Sunday, March 27, 2016

#JustaQuickiePlease: Batman v Superman: Dawn of Justice Review

     In all honesty, and to allow for total transparency, I went into this hating almost every aspect of this much-anticipated meeting between two comic juggernauts.  The trailers were disappointing, casting frustrating, and the preceding Man of Steel was one of the worst films comic or otherwise; nearly reaching a point of pure blasphemy when it comes to disrespecting such an iconic character.   So with that said, the highest expectation I had was below none.  However, by credits end, I was left in a precarious dilemma as defining this newest installment was not an easy task, by any measure.  All one can do is compare it to past DC silver screen incarnations and to the current scope and sweep of films of this genre.  To merely critique it based on film basics is unfair, as rarely does any production of this genus color within the cinematic guidelines.   So, I will try to break it down as best as I can, delicately separating the high points from the unforgiveables.  Please prepare for mild spoilers as there is no way to adequately analyze this picture without revealing some key plot points and character details.

     We will begin with the cast.  To start off, and I can't believe that I am saying this, but Affleck is a pretty terrific Bruce Wayne.  He embodies the fullness of Frank Miller's grimmer, coarse, and oft-brutal manifestation, grizzled by loss and a perpetual battle against crime and corruption.  There are hints to the tragedies that have shaped this more violent, dejected, and cynical Caped Crusader and Ben wholly fleshes that out, all the while, maintaining the charm and humanity of the character.   But that is outside of the cowl and cape.  The costuming is so laughable that it severely damages his remarkable performance.  His mask is too tight, making every facial expression look like fatigue from chronic constipation.  The remaining ensemble is so drab and uninspired, it steals away all the edge and ferociousness of the tortured vigilante.  It's hard to be the embodiment of fear when you look like you are wearing a caped onesie.   Now, I give points to his latter battle armor, but it's far too little too late.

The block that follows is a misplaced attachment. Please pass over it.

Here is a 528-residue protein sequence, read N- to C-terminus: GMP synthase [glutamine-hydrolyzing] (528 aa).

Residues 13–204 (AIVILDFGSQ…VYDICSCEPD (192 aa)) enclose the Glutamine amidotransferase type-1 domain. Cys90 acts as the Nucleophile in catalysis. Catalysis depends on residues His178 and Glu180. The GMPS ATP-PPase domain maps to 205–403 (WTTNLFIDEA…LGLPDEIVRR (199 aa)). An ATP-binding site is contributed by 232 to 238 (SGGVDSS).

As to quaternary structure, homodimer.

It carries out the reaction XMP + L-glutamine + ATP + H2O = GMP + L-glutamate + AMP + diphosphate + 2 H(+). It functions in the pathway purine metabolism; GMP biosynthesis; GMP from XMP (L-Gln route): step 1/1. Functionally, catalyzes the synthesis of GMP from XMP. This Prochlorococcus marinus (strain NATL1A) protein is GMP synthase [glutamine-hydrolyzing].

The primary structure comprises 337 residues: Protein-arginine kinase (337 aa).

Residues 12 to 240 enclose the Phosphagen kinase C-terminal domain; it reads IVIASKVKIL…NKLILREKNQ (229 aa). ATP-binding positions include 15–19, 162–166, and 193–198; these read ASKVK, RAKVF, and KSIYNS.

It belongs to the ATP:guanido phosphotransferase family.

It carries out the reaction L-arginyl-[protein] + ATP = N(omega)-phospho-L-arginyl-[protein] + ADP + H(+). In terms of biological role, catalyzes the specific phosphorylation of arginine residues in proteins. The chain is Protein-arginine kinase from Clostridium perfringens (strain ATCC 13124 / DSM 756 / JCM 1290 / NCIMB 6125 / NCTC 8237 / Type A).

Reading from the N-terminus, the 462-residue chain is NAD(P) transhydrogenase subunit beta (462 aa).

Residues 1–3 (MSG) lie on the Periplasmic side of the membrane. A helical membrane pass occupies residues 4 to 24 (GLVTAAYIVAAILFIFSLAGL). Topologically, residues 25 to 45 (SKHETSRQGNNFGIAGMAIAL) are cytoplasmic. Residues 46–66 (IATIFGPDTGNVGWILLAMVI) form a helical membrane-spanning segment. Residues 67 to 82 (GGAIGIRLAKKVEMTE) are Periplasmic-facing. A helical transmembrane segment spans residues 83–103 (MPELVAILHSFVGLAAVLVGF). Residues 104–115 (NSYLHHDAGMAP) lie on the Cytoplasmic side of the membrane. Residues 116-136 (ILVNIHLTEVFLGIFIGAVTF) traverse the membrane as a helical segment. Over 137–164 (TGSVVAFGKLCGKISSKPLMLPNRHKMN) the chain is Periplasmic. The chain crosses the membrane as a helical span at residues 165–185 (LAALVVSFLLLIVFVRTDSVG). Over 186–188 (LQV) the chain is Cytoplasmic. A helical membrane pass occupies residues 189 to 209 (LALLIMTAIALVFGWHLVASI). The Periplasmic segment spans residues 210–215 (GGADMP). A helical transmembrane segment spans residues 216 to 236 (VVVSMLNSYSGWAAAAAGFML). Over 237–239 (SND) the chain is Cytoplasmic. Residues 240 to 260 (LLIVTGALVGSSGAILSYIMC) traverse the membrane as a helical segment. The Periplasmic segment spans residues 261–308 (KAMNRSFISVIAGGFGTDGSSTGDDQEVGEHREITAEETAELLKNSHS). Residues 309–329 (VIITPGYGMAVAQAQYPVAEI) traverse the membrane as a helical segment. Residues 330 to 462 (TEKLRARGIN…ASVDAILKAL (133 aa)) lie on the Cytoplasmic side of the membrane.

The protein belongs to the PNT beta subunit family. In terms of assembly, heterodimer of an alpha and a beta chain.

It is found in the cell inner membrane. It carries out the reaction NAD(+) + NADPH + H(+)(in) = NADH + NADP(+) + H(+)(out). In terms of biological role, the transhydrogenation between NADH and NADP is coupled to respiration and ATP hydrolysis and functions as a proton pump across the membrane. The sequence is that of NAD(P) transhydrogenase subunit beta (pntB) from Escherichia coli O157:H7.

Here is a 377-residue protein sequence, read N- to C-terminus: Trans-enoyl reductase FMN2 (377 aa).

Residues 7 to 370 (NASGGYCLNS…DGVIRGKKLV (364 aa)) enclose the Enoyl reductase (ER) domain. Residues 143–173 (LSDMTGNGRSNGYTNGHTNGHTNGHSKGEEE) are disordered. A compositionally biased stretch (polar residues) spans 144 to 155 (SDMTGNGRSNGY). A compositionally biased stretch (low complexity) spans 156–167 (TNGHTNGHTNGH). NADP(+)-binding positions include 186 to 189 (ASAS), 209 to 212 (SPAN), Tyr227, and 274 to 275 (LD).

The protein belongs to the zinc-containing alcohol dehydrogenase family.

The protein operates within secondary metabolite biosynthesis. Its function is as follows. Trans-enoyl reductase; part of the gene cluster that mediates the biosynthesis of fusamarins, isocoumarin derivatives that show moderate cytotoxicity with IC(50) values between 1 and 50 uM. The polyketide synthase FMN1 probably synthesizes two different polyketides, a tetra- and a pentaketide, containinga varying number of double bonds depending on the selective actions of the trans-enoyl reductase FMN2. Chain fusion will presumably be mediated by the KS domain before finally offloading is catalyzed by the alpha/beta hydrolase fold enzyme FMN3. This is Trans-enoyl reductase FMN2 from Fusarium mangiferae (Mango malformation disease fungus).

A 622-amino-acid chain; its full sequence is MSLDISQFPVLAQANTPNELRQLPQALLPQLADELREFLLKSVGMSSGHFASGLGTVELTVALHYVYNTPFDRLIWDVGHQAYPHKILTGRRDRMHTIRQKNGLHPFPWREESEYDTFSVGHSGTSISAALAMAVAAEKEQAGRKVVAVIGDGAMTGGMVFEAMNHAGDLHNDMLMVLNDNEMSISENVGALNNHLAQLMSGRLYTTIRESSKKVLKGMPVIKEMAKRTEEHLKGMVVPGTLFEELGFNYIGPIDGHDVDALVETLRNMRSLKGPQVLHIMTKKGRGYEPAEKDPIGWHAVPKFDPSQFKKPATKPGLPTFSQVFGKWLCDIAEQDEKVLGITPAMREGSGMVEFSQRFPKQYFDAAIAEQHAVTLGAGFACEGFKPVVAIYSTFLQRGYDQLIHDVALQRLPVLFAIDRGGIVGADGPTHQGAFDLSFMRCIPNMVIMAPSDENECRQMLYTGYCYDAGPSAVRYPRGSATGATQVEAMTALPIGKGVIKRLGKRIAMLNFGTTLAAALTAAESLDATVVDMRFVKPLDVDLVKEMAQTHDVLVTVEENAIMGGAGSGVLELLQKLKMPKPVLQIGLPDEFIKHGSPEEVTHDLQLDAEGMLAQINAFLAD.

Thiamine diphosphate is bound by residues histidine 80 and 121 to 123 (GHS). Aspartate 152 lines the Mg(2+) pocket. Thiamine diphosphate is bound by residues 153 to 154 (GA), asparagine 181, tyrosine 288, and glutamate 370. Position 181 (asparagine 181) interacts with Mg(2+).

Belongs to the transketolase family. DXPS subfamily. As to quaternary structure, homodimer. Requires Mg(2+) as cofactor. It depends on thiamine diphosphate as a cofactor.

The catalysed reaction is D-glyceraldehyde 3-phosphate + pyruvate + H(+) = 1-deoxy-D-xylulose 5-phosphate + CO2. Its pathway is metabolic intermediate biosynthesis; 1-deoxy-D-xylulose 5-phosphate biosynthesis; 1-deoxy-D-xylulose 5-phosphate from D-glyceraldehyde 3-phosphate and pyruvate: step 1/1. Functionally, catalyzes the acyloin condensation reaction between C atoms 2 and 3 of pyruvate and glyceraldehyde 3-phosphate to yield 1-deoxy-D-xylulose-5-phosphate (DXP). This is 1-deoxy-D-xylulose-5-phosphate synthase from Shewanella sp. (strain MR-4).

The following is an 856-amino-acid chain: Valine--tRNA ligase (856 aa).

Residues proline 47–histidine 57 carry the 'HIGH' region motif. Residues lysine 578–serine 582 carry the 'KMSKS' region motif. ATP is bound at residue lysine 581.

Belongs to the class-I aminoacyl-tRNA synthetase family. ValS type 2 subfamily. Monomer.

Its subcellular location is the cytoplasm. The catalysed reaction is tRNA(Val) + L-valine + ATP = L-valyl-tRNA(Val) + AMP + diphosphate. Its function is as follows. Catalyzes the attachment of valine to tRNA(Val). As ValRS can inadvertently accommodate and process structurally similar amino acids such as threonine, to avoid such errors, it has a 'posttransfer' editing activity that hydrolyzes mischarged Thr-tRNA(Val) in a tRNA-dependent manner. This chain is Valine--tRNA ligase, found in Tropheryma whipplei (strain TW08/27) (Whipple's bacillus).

Eisenberg's Mad Hatter version of Luthor is a mixed bag of accolades and irritations.  He brings a gradual lunacy to the character which some have objected to.  However, lest we not forget; Hackman also gave us a tongue and cheek Lex, who almost parodied himself with antics bordering on pure slapstick.  So, to get all uppity about how this infamous villain should be portrayed is a bit hypocritical.  Let's face it; his screen adaptions have never been faithful to the source.   But Jesse, whether or intended or not, eventually takes it too far, trying to channel a little too much of Ledger in his performance.  Remember, this is supposed to be a darker, more realistic version of these DC denizens, so his over the top, almost manic embodiment seems misplaced and cartoonish. 

     Cavill's Superman is as stale and disingenuous as ever.  It is no help to him that Snyder's rebooting of such a legendary figure failed so miserably.  Zach never establishes the Son of Krypton as a true hero, instead, miring him in reluctance and uncertainty compounded with an astounding amount of collateral damage; impossible to rationalize, even for the most devout fan.  There is no empathy available for the hero who once represented light and hope.  Again, that is half Snyder's inadequacy and half Cavill's acting impotence.   Neither actually grasps the essence of the character, and it is deeply felt.  Simply adding in gap filler heroics to somehow define a legacy of nobility just doesn't cut it and, in the end, he represents all the worst about us instead of inspiring us to be more than our best.  You just don't care about Superman, and that is by Snyder's design, whether purposeful or accidental. 

     Gadot's Wonder Woman is as exciting as watching paint dry in cold weather.  Even her fight scenes seem forced and overbearing.  Her presence feels like happenstance instead of purposeful with acting that only ensures that.  It doesn't give me any hope for her solo feature.